About Persian poetry
So strong is the Persian aptitude for versifying everyday expressions that one can encounter poetry in almost every classical work, whether from Persian literature, science, or metaphysics. In short, the ability to write in verse form was a pre-requisite for any scholar. For example, almost half of Avicenna's medical writings are in verse.
Works of the early era of Persian poetry are characterised by strong court patronage, an extravagance of panegyrics, and what is known as سبک فاخر "exalted in style". The tradition of royal patronage began perhaps under the Sassanid era and carried over through the Abbasid and Samanid courts into every major Persian dynasty. The Qasida was perhaps the most famous form of panegyric used, though Quatrains such as those in Omar Khayyam's Ruba'iyyat are also widely popular.
Khorasani style, whose followers mostly were associated with Greater Khorasan, is characterised by its supercilious diction, dignified tone, and relatively literate language. The chief representatives of this lyricism are Asjadi, Farrokhi Sistani, Onsori, and Manuchehri Damghani. Panegyric masters such as Rudaki were known for their love of nature, their verse abounding with evocative descriptions.
Through these courts and system of patronage emerged the epic style of poetry, with Ferdowsi's Shahnama at the apex. By glorifying the Iranian historical past in heroic and elevated verses, he and other notables such as Daqiqi and Asadi Tusi presented the "Ajam" with a source of pride and inspiration that has helped preserve a sense of identity for the Iranian peoples over the ages. Ferdowsi set a model to be followed by a host of other poets later on.
The 13th century marks the ascendancy of lyric poetry with the consequent development of the Ghazal into a major verse form, as well as the rise of mystical and Sufi poetry. This style is often called "Araqi style", (western provinces of Iran were known as Araq-e Ajam or Persian Iraq) and is known by its emotional lyric qualities, rich meters, and the relative simplicity of its language. Emotional romantic poetry was not something new however, as works such as Vis o Ramin by Fakhroddin As'ad Gorgani, and Yusof o Zoleikha by Am'aq Bokharai exemplify. Poets such as Sana'i and Attar (who ostensibly have inspired Rumi), Khaqani Shirvani, Anvari, and Nezami, were highly respected Ghazal writers; however, the elite of this school are Rumi, Sa'di, and Hafez.
In the didactic genre one can mention Sanai's Hadiqat-ul-Haqiqah (The Garden of Truth) as well as Nezami's Makhzan-ul-Asrār (The Treasury of Secrets). Some of Attar's works also belong to this genre as do the major works of Rumi, although some tend to classify these in the lyrical type due to their mystical and emotional qualities. In addition, some tend to group Naser Khosrow'sworks in this style as well; however, the true gem of this genre is Bustan (The Orchard) of Sa'di, a heavyweight of Persian literature.
After the 15th century, the Indian style of Persian poetry (Also known as Isfahani styles) took over. This style has its roots in the Timurid era and produced the likes of Amir Khosrow Dehlavi.
Nima Yushij is considered the father of modern Persian poetry, introducing many techniques and forms to differentiate the modern from the old. Nevertheless, the credit for popularising this new literary form within a country and culture solidly based on a thousand years of classical poetry goes to his few disciples such as Ahmad Shamlou, who adopted Nima's methods and tried new techniques of modern poetry.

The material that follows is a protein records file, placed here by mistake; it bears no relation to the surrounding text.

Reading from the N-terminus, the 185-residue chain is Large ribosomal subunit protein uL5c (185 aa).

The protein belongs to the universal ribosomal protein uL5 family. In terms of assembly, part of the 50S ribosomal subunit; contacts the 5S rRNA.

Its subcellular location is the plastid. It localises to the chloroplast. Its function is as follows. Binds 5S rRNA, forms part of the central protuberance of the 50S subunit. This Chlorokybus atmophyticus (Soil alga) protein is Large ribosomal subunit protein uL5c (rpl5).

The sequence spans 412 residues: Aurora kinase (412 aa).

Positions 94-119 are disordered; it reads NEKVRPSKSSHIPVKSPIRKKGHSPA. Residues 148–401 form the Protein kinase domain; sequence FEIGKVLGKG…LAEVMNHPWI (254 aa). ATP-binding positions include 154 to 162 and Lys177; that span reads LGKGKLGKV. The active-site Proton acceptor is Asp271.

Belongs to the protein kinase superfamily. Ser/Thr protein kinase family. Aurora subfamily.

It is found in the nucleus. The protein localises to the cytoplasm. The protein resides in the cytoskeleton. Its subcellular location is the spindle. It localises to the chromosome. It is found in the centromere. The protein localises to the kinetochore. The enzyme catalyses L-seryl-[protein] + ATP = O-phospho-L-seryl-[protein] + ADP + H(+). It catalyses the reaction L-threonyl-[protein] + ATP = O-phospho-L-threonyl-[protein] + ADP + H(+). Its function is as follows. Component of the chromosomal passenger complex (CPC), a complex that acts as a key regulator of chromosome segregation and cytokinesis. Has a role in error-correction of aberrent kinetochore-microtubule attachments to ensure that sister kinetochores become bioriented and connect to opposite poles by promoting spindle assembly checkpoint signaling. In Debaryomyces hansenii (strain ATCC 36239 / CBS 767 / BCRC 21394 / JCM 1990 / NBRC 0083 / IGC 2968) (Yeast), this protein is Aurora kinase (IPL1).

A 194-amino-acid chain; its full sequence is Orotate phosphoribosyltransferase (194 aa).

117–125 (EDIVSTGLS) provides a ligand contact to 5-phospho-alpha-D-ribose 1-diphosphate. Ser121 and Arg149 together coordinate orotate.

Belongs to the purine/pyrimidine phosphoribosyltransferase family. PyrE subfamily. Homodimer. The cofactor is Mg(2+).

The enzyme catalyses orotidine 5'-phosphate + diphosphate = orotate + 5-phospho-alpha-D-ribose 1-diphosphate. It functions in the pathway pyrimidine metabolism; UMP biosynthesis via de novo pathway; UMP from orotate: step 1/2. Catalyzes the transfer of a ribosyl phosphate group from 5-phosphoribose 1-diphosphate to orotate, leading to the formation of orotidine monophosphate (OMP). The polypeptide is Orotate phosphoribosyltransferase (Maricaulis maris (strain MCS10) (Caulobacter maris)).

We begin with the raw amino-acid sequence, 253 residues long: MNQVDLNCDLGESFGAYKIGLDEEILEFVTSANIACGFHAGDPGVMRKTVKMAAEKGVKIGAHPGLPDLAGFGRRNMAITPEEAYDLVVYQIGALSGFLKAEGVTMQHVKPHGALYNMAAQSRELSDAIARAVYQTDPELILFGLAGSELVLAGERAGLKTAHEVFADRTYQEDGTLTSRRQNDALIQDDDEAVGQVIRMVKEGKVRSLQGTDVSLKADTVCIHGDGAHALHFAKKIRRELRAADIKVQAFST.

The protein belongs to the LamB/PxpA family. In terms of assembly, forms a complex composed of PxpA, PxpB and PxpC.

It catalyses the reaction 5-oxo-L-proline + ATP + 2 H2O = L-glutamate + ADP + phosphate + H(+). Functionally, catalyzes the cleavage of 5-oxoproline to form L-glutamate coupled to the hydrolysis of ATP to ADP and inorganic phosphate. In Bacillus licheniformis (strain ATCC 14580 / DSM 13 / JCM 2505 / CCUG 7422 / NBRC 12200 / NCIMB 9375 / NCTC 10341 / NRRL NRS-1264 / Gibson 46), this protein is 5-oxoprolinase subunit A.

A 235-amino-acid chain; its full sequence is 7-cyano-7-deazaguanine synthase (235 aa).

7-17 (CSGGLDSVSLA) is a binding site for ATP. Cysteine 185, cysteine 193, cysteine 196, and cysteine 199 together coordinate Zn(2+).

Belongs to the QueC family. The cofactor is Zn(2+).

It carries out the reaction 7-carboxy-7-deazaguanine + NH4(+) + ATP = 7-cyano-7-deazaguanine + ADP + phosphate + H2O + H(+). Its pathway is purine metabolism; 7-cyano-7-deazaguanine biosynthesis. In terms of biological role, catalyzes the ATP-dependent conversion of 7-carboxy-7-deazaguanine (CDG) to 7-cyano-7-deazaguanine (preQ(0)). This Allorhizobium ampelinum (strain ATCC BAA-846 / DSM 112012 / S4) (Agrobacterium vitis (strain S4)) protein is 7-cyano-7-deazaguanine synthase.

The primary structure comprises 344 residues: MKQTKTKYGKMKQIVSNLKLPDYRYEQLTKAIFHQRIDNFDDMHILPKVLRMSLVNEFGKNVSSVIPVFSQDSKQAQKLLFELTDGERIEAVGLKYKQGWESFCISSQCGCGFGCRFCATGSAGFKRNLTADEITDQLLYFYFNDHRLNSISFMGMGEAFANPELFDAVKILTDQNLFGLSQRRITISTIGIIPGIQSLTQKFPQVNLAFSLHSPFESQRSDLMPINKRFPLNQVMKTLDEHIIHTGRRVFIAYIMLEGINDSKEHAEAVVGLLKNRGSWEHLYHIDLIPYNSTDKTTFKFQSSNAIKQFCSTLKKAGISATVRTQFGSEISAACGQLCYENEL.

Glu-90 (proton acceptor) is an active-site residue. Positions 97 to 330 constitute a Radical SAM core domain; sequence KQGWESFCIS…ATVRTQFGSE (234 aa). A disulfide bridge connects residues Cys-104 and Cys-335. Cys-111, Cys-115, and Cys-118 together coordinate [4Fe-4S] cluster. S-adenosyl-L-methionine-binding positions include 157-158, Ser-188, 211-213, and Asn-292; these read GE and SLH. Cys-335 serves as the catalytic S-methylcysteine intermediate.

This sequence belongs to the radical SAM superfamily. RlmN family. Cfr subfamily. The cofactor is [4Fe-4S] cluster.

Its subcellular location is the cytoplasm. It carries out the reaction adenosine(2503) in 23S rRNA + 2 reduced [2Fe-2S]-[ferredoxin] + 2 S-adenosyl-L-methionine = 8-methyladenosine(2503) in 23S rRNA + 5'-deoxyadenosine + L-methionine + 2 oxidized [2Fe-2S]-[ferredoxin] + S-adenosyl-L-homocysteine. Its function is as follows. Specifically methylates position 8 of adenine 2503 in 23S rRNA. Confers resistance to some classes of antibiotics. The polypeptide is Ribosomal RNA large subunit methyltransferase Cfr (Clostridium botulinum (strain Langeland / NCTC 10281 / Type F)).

The transformation brought about by Nima Youshij, who freed Persian poetry from the fetters of prosodic measures, was a turning point in a long literary tradition. It broadened the perception and thinking of the poets that came after him. Nima offered a different understanding of the principles of classical poetry. His artistry was not confined to removing the need for a fixed-length hemistich and dispensing with the tradition of rhyming but focused on a broader structure and function based on a contemporary understanding of human and social existence. His aim in renovating poetry was to commit it to a "natural identity" and to achieve a modern discipline in the mind and linguistic performance of the poet.
Nima held that the formal technique dominating classical poetry interfered with its vitality, vigour and progress. Although he accepted some of its aesthetic properties and extended them in his poetry, he never ceased to widen his poetic experience by emphasising the "natural order" of this art. What Nima Youshij founded in contemporary poetry, his successor Ahmad Shamlou continued.
Few notable classical poets have arisen since the 19th century, among whom Mohammad-Taghi Bahar and Parvin Etesami have been most celebrated. Mohammad-Taghi Bahar had the title "king of poets" and had a significant role in the emergence and development of Persian literature as a distinct institution in the early part of the 20th century. The theme of his poems was the social and political situation of Iran.
Parvin Etesami may be called the greatest Persian poetess writing in the classical style. One of her remarkable series, called Mast va Hoshyar (The Drunk and the Sober), won admiration from many of those involved in romantic poetry.
Among the hundreds of contemporary Persian poets, notable figures of classical poetry include Mirzadeh Eshghi, Mohammad-Taghi Bahar, Aref Ghazvini, Parvin Etesami; and Nima Yushij, Ahmad Shamlou, Fereydoon Moshiri, Sohrab Sepehri, Siavash Kasrayi and Mohammad-Reza Shafiei-Kadkani maybe considered the best modern poets of Iran.
Samples of Persian classical poets
Samples of Persian modern poets